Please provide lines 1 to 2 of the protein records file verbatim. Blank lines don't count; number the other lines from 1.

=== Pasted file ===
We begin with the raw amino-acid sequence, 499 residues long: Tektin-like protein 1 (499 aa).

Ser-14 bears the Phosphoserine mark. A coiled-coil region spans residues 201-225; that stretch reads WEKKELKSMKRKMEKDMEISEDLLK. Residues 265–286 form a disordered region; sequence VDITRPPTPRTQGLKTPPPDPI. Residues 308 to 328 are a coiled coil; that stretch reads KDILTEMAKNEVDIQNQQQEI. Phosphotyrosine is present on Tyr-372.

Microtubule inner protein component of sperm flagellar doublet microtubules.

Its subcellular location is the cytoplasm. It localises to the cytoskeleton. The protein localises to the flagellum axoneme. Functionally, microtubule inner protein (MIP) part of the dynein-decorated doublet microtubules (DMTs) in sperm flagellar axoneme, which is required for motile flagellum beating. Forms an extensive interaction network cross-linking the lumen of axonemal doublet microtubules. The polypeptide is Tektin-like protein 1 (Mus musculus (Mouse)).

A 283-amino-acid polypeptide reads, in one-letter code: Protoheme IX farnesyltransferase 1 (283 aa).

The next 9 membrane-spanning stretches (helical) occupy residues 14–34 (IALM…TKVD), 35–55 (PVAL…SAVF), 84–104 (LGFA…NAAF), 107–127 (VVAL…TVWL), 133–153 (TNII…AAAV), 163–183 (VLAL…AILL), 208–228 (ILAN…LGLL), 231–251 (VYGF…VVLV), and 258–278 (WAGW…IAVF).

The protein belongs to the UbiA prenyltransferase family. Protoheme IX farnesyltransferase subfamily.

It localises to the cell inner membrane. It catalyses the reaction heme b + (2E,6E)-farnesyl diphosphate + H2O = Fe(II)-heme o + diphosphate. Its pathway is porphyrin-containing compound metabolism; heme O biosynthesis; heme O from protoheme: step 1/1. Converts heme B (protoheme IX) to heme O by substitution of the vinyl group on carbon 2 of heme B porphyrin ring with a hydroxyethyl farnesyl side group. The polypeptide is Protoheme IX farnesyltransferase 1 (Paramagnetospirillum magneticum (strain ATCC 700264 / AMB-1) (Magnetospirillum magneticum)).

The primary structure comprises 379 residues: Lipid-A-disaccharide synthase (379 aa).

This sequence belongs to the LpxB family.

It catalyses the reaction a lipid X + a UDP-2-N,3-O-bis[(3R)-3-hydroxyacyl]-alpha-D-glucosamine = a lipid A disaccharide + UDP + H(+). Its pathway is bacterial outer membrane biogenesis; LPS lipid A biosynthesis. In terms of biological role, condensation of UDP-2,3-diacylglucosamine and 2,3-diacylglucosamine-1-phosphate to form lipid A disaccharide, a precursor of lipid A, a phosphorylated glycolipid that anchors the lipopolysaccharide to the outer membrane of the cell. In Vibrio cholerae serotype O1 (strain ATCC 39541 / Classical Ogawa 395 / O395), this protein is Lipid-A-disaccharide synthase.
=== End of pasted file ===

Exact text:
We begin with the raw amino-acid sequence, 499 residues long: Tektin-like protein 1 (499 aa).

Ser-14 bears the Phosphoserine mark. A coiled-coil region spans residues 201-225; that stretch reads WEKKELKSMKRKMEKDMEISEDLLK. Residues 265–286 form a disordered region; sequence VDITRPPTPRTQGLKTPPPDPI. Residues 308 to 328 are a coiled coil; that stretch reads KDILTEMAKNEVDIQNQQQEI. Phosphotyrosine is present on Tyr-372.